Bypassing Compound Angle Formulae using Triples - Nathan Annenberg
Using Pythagorean triples Nathan showed how to eliminate the need for learning sum and difference formulae for trigonometric functions.

How the Unit Circle Variables can Facilitate Proving Trig Identities - Nathan Annenberg
This was another powerful application of using triples.

Vedic Maths - A Merit in the Management of Competitive Examinations - Vasanth Shastri
Vasanth demonstrated how VM techniques can be used to solve some tricky-looking problems found in competitive examinations in India.

Vedic Mathematics and Binary Strings - Marianne Fletcher
Marianne has discovered how the VM technique of calculating decimal strings in a computer algorithm is considerably speeded up when working in binary.

Geeta Ghormade in Nagpur described the courses that she and Dr Anant Vywahare, together with a team of expert enthusiasts, run at the Kavikulaguru Kalidas Sanskrit University. At present, the two courses are Certificate in Vedic Mathematics and Diploma in Vedic Mathematics. They are open to students with a minimum of grade X12 Maths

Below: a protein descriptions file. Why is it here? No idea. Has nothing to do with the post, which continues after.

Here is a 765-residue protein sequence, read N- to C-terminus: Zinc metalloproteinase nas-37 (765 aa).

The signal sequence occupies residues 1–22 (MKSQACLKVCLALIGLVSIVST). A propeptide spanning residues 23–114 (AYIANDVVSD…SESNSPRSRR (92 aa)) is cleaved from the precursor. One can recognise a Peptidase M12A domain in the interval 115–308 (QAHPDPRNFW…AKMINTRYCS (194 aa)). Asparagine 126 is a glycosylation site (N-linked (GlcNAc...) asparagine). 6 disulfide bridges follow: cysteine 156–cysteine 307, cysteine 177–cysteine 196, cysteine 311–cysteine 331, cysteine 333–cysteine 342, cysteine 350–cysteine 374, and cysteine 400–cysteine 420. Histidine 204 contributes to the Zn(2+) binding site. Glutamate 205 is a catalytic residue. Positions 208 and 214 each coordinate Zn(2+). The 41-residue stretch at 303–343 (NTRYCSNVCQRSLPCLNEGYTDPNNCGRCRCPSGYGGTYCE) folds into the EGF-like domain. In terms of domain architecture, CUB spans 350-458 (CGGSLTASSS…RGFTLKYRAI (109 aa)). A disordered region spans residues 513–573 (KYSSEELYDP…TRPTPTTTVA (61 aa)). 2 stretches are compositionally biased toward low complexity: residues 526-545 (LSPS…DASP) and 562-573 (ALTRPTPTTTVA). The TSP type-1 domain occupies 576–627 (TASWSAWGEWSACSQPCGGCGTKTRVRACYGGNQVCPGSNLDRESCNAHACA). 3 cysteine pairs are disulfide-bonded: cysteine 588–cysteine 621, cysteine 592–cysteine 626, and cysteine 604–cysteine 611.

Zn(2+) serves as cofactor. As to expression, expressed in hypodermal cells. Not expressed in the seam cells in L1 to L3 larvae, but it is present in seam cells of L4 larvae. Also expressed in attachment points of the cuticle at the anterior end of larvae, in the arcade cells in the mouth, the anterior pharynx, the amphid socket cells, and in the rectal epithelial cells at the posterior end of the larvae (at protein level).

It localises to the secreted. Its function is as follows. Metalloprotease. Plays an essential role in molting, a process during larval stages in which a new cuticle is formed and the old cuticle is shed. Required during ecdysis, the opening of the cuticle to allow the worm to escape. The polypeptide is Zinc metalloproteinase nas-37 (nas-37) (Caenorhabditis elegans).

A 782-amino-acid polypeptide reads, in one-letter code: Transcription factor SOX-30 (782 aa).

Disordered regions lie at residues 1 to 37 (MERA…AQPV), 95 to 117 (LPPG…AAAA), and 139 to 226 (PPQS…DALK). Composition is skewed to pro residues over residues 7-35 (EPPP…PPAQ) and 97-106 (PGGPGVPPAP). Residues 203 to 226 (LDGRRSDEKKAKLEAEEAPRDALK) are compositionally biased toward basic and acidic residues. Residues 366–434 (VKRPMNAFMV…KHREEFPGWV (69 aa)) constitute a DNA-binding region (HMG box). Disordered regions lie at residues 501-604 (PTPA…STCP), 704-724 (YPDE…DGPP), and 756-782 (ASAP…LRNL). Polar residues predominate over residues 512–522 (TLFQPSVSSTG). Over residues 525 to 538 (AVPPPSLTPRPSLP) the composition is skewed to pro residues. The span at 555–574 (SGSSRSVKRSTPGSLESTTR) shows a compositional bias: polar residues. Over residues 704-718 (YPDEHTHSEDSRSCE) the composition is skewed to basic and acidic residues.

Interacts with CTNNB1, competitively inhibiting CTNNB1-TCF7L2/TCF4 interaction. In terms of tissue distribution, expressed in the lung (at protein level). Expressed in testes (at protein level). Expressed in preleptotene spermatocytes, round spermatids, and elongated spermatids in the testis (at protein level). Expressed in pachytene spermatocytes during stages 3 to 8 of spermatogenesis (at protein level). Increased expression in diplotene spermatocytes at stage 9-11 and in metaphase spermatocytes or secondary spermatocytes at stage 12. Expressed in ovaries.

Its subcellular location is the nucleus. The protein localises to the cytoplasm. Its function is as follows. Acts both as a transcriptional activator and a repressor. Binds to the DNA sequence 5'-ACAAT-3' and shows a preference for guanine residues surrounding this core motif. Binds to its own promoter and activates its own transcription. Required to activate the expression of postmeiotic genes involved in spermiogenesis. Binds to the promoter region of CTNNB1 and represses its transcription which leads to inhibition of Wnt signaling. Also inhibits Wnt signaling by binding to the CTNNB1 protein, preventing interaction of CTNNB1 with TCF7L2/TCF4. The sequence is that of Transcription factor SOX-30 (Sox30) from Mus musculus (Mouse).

Nacho Ruiz from Spain gave a presentation on the work he's been doing in getting VM known about amongst Spanish speakers. He's been building an excellent website that can be found at containing video tutorials on VM calculations. Nacho is also engaged in translating Ken William's books into Spanish and hopes to open the subject up to people in South America.

In Pune, Nitika Gupta explained the work she's doing with youngsters using Pebble Maths. This is a kinaesthetic approach used to establish basic number concepts invented by Vera Stevens in Australia. This approach leads into VM.

From the Philippines, Nica Prudente gave a presentation on all the amazing events and competitions that her and her father, Ike, have been up to in various regions. One of their themes uses the VM techniques in arithmetic to make algebra very accessible.

In Kerala, Devaraj showed slides of events he's been running with children and students. He entitles his projects as Cosmic Maths. For more information visit his blog on Facebook.

We also heard from Narayana Reddy who lives in Telangana. He has been running VM courses for children and now has a self-published book entitled 'Learn Vedic Mathematics in 10 Days'.

End of article.

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Editor: Kenneth Williams

The Vedic Mathematics web site is at:

24th April 2018